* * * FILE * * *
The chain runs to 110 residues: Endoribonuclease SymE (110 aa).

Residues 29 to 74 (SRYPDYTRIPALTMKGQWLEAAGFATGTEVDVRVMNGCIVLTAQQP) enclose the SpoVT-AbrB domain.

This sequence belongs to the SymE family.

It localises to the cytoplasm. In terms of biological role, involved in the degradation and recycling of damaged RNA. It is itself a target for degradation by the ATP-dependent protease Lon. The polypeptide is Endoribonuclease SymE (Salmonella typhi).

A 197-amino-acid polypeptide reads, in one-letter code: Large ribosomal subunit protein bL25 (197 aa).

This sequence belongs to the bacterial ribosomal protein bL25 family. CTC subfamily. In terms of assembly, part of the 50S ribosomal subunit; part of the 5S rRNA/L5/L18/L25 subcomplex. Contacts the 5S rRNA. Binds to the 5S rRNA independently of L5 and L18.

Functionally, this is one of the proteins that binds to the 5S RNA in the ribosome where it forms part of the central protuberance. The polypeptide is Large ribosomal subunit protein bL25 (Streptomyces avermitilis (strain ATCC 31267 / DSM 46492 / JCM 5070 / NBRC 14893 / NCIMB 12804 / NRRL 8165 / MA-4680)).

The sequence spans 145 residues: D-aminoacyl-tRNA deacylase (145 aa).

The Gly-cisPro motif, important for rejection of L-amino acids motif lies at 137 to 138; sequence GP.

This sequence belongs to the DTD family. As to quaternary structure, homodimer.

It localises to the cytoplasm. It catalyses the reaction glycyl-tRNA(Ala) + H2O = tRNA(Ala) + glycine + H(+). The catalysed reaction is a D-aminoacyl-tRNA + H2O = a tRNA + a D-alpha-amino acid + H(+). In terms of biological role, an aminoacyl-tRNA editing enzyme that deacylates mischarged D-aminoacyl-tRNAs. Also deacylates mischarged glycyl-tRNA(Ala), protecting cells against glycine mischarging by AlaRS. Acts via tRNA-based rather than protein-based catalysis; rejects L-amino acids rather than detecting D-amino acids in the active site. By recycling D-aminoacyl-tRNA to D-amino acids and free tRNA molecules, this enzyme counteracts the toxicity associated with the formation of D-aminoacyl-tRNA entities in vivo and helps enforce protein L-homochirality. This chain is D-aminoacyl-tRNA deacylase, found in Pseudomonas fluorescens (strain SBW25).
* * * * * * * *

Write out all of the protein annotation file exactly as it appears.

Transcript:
The chain runs to 110 residues: Endoribonuclease SymE (110 aa).

Residues 29 to 74 (SRYPDYTRIPALTMKGQWLEAAGFATGTEVDVRVMNGCIVLTAQQP) enclose the SpoVT-AbrB domain.

This sequence belongs to the SymE family.

It localises to the cytoplasm. In terms of biological role, involved in the degradation and recycling of damaged RNA. It is itself a target for degradation by the ATP-dependent protease Lon. The polypeptide is Endoribonuclease SymE (Salmonella typhi).

A 197-amino-acid polypeptide reads, in one-letter code: Large ribosomal subunit protein bL25 (197 aa).

This sequence belongs to the bacterial ribosomal protein bL25 family. CTC subfamily. In terms of assembly, part of the 50S ribosomal subunit; part of the 5S rRNA/L5/L18/L25 subcomplex. Contacts the 5S rRNA. Binds to the 5S rRNA independently of L5 and L18.

Functionally, this is one of the proteins that binds to the 5S RNA in the ribosome where it forms part of the central protuberance. The polypeptide is Large ribosomal subunit protein bL25 (Streptomyces avermitilis (strain ATCC 31267 / DSM 46492 / JCM 5070 / NBRC 14893 / NCIMB 12804 / NRRL 8165 / MA-4680)).

The sequence spans 145 residues: D-aminoacyl-tRNA deacylase (145 aa).

The Gly-cisPro motif, important for rejection of L-amino acids motif lies at 137 to 138; sequence GP.

This sequence belongs to the DTD family. As to quaternary structure, homodimer.

It localises to the cytoplasm. It catalyses the reaction glycyl-tRNA(Ala) + H2O = tRNA(Ala) + glycine + H(+). The catalysed reaction is a D-aminoacyl-tRNA + H2O = a tRNA + a D-alpha-amino acid + H(+). In terms of biological role, an aminoacyl-tRNA editing enzyme that deacylates mischarged D-aminoacyl-tRNAs. Also deacylates mischarged glycyl-tRNA(Ala), protecting cells against glycine mischarging by AlaRS. Acts via tRNA-based rather than protein-based catalysis; rejects L-amino acids rather than detecting D-amino acids in the active site. By recycling D-aminoacyl-tRNA to D-amino acids and free tRNA molecules, this enzyme counteracts the toxicity associated with the formation of D-aminoacyl-tRNA entities in vivo and helps enforce protein L-homochirality. This chain is D-aminoacyl-tRNA deacylase, found in Pseudomonas fluorescens (strain SBW25).